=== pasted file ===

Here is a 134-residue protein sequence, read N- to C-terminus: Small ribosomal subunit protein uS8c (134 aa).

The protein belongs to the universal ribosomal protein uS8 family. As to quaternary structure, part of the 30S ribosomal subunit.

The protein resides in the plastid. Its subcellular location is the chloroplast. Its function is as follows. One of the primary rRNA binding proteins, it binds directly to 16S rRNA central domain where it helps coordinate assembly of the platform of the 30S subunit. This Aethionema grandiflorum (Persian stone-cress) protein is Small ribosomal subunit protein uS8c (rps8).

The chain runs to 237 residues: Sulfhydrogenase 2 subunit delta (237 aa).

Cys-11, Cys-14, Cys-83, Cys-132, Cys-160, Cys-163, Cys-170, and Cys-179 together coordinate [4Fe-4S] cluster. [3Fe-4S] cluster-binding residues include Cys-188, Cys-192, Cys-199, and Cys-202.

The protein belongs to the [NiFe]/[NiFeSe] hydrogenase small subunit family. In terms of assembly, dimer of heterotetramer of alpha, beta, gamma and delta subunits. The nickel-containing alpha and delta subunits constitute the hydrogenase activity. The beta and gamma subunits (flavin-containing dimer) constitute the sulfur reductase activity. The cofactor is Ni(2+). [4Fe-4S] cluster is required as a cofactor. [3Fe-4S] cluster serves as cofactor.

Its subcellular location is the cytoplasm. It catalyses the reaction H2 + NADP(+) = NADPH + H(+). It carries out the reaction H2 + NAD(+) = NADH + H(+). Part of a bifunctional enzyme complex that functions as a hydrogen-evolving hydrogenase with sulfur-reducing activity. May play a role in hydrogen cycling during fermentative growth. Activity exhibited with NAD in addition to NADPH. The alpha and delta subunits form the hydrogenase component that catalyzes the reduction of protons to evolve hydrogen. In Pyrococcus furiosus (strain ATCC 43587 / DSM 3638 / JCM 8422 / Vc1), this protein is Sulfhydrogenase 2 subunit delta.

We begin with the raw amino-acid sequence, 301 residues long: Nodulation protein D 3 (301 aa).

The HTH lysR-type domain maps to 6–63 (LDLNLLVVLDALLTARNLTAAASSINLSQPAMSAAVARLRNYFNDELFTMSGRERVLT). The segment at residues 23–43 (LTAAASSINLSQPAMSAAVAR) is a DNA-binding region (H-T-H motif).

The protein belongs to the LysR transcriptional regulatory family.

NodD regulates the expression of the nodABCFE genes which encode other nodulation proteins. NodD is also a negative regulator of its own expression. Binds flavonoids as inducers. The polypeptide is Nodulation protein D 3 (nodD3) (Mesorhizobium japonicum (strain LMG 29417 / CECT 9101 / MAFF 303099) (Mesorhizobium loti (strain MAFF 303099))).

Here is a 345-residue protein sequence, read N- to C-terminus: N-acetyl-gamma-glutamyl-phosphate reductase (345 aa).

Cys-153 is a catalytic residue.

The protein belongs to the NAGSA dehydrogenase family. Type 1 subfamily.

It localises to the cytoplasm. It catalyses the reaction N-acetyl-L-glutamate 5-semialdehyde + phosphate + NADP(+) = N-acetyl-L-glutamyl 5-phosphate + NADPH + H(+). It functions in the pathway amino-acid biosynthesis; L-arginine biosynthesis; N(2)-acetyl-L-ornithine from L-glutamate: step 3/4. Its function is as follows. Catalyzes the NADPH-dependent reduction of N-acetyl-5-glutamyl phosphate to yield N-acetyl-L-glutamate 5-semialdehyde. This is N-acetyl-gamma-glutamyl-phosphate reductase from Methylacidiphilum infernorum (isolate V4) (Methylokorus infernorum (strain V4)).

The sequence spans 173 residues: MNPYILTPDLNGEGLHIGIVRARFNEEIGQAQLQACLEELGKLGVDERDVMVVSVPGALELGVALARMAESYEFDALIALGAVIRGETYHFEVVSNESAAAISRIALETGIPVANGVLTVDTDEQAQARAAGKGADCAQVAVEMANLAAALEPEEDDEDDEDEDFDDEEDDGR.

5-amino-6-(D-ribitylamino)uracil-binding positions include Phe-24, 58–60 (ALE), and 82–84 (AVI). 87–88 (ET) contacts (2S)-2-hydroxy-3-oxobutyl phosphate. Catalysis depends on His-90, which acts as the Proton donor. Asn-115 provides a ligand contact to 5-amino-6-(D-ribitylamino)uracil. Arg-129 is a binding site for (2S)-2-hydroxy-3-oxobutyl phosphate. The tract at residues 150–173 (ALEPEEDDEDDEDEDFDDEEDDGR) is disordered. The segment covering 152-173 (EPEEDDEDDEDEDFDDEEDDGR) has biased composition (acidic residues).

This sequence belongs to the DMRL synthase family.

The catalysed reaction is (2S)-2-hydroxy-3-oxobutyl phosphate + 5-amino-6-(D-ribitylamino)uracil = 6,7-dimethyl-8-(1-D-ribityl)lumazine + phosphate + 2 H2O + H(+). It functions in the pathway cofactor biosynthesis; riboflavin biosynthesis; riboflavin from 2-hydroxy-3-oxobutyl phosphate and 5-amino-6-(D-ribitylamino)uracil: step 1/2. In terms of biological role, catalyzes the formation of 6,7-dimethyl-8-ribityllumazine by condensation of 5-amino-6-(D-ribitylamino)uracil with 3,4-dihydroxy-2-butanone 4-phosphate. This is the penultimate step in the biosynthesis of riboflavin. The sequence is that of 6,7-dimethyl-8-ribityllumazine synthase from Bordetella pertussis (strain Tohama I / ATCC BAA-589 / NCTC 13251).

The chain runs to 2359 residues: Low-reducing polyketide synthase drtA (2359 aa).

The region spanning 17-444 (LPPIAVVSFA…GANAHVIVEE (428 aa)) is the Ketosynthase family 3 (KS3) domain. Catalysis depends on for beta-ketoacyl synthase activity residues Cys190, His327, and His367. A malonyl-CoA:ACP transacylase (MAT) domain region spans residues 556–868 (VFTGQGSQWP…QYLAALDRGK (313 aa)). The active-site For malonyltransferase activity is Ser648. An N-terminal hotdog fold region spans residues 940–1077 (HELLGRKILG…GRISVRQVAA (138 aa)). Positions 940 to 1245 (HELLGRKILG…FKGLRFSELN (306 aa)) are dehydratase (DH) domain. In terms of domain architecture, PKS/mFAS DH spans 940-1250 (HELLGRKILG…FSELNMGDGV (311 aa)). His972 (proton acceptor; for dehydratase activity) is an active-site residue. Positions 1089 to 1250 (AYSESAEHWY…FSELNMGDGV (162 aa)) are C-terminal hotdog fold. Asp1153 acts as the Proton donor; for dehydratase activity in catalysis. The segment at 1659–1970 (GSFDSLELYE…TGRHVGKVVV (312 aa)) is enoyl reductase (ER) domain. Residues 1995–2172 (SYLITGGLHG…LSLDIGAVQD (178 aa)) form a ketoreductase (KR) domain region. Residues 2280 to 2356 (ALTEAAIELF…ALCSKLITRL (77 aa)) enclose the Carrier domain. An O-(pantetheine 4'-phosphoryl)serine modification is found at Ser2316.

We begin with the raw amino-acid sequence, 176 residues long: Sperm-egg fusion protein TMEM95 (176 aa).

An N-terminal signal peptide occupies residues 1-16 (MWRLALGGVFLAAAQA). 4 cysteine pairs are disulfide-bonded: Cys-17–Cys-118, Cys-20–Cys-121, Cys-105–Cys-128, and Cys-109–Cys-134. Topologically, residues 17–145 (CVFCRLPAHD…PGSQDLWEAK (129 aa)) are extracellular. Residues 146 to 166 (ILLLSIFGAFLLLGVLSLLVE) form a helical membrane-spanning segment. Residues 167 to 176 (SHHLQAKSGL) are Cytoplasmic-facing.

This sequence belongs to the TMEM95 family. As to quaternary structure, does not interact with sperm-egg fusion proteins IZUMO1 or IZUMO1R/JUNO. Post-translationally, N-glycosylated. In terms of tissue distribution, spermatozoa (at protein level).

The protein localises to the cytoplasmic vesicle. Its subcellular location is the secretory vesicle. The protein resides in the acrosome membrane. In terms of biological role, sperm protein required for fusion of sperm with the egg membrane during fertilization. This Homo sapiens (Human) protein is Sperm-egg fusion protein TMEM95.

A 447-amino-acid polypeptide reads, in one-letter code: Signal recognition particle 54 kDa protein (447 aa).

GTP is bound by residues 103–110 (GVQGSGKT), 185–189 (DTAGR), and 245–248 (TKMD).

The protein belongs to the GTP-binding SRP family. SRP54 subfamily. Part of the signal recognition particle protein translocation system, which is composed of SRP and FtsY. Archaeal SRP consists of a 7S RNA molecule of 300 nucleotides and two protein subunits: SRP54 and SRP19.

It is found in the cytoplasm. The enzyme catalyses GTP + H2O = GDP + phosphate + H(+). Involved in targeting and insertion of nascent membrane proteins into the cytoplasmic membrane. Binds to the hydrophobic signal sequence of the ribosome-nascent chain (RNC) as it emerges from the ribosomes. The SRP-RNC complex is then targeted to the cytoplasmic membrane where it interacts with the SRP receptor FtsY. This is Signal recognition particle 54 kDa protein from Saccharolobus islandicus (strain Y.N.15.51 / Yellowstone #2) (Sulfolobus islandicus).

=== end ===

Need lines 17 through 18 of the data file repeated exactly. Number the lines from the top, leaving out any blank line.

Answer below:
5-amino-6-(D-ribitylamino)uracil-binding positions include Phe-24, 58–60 (ALE), and 82–84 (AVI). 87–88 (ET) contacts (2S)-2-hydroxy-3-oxobutyl phosphate. Catalysis depends on His-90, which acts as the Proton donor. Asn-115 provides a ligand contact to 5-amino-6-(D-ribitylamino)uracil. Arg-129 is a binding site for (2S)-2-hydroxy-3-oxobutyl phosphate. The tract at residues 150–173 (ALEPEEDDEDDEDEDFDDEEDDGR) is disordered. The segment covering 152-173 (EPEEDDEDDEDEDFDDEEDDGR) has biased composition (acidic residues).

This sequence belongs to the DMRL synthase family.